RICHMOND, Va. (WRIC) — Rep. Abigail Spanberger (D-Va.) said despite House Speaker Nancy Pelosi not wanting to bring forward legislation that would ban Congress members from trading stocks, the bipartisan coalition behind the effort will be “relentless.”
After initially signaling opposition to the proposal, Pelosi (D-Calif.) called on the House Administration Committee to draft a stock-trading ban bill and said a final vote would come by the end of September.
Those plans were scrapped after House leaders said more time would be needed. In response, Spanberger released a scathing statement saying the package put forward by the committee “was designed to fail” and calling for new Democratic leaders in the House.
“It’s a reform that’s necessary, one that I’m committed to and I’m grateful that we have a good coalition of bipartisan co-sponsors that want to see this become law,” Spanberger said in an interview Thursday, Oct. 13. “And so, we’ll be relentless until we get there.”
The push to ban congressional stock trading led by Spanberger has gained support in Congress from Democrats and Republicans.
The legislation put forward by the committee would ban members of Congress, their spouses, dependent children, senior staff members, Supreme Court justices and executive branch members from buying, selling and trading stocks, requiring them to instead use other investment methods.
Spanberger claimed in her Sept. 30 statement that the lawmakers pushing for the stock-trading ban dealt with “repeated delay tactics” and that the House Administration Committee “ultimately introduced a kitchen-sink package that they knew would immediately crash upon arrival” days before the end of the legislative session.
“We have had challenges. The speaker of the House doesn’t like the legislation,” Spanberger told 8News. “She [Pelosi] doesn’t want to bring it forward but we’ll continue to push, push, push because at the end of the day what’s most important is the American people deserve to trust their members of Congress and we should take every step possible to remove even the perception of impropriety.”
Questions over lawmakers trading stocks grew after an investigation into claims that Sen. Richard Burr (R-N.C.) sold off stocks in the early days of the pandemic. The Department of Justice did not prosecute Sen. Burr.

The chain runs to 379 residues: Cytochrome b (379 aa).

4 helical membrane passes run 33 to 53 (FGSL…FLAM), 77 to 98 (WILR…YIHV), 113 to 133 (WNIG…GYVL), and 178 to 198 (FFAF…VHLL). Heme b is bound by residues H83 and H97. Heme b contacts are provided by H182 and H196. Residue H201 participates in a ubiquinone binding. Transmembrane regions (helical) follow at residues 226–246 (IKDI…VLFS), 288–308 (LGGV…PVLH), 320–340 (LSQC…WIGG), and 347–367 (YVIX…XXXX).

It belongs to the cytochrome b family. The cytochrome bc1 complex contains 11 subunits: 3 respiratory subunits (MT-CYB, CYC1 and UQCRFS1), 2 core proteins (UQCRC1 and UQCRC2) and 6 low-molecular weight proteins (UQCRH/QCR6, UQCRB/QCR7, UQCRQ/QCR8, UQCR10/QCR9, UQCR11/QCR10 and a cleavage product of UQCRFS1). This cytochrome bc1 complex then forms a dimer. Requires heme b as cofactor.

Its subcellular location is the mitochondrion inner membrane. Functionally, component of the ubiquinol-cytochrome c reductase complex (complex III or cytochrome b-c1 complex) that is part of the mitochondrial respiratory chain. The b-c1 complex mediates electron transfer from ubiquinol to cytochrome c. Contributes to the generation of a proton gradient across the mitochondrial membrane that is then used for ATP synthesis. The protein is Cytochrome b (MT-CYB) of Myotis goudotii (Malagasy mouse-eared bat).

Pelosi has dealt with scrutiny over her husband, who is a venture capitalist, selling shares of a chipmaker before the House voted on a bill to help the U.S.’s computer chip production.
The speaker told reporters Spanberger’s bill is within the package put forward by the House committee and that members had ideas to improve the legislation.
“So I didn’t see – I mean, I don’t know what her statement is, but it is contrary to what the House Administration Committee – I said to them, ‘Whatever you – whatever the members want to do, I fully support,’” Pelosi said on Sept. 30. “And they took her bill, added others that made the bill stronger, as a matter a fact. So this is an interesting press release, but it’s more important to write a bill.”
Spanberger’s call for new House leaders is not a surprise. The two-term congresswoman did not support Pelosi for Speaker in 2018 and 2021.
When asked whether there’s an appetite for the effort among members of Congress, Spanberger noted the bipartisan group of more than 70 co-sponsors to her legislation represent more than 25 states. But she said the most important thing is that “the American people support it.”
“Anywhere I go across the 7th District I am hearing from voters across the political spectrum that they support this idea. They support our legislation. They want to ensure that lawmakers cannot buy or sell individual stocks,” Spanberger told 8News.
“They want to know that there’s never a scenario in which their member of Congress or their senator is in a briefing, in a meeting, hears information about an upcoming pandemic or a potential invasion of another country and that they leave that briefing and make a phone call to their stockbroker.”